Integration of upward GPR and water content reflectometry to monitor snow properties
A. Godio, B. Frigo, B. Chiaia, P. Maggioni, M. Freppaz, E. Ceaglio and P. Dellavedova
Issue: Vol 16, No 2, April 2018 pp. 1 - 10
Info: Article, PDF ( 1.84Mb )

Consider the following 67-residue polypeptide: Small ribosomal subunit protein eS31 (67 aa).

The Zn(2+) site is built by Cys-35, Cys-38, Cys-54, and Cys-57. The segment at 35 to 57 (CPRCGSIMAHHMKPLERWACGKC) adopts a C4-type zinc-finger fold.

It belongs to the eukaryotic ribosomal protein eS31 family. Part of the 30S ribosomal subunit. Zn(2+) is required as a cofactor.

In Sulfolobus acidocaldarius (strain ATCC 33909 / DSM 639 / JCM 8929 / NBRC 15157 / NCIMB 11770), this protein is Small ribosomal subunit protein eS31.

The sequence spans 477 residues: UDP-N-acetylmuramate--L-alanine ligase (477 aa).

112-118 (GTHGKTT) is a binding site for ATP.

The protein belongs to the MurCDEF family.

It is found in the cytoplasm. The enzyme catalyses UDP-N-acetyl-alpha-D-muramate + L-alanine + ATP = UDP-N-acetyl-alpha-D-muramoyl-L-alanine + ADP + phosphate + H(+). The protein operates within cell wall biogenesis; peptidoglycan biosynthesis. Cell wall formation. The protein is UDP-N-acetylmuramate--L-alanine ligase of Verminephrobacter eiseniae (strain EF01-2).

We adopt upward ground-penetrating radar (up-GPR) and water content reflectometry sensors to monitor the seasonal behaviour of snow density. Upward ground-penetrating radar permitted to observe at a single fixed station the time-lapse response of the electromagnetic signal at the main frequency of 1500 MHz, with the antenna radiating upward from the soil toward the snow surface. Measurements have been performed in a test site on Italian Alps (at an elevation of about 2100 m above sea level) during the 2014–2015 winter season at an interval of 30 minutes. The data processing of radar data involved the travel-time picking and the conversion into snow depth and density. Water content reflectometry measurements have been useful in order to calibrate the radar response and retrieve information on the presence of liquid water content. The integration of upward ground-penetrating radar and water content reflectometry technology allows us to infer snow high and layering, snow density changes during the winter season, and a preliminary estimate of the liquid water content. For snow in dry condition, we are able to estimate density values through mixing rules or polynomial formula. Snow density varies during the season in a range between 250 kg/m3 and 450 kg/m3; the results are in good agreement with the results of the ground truth. For snow in wet condition, the residuals of the electrical permittivity, after a trend removal on the original water content reflectometry data, permitted to estimate liquid water content in the range between 3% and 5%, during some periods of the winter season, according to warmer climate condition. Snow layering and densification processes are monitored by the response of upward groundpenetrating radar: fast phenomena such as wetting front infiltration can be also pointed out even if they appear challenging if other observations are not available (e.g., monitoring with water content reflectometry).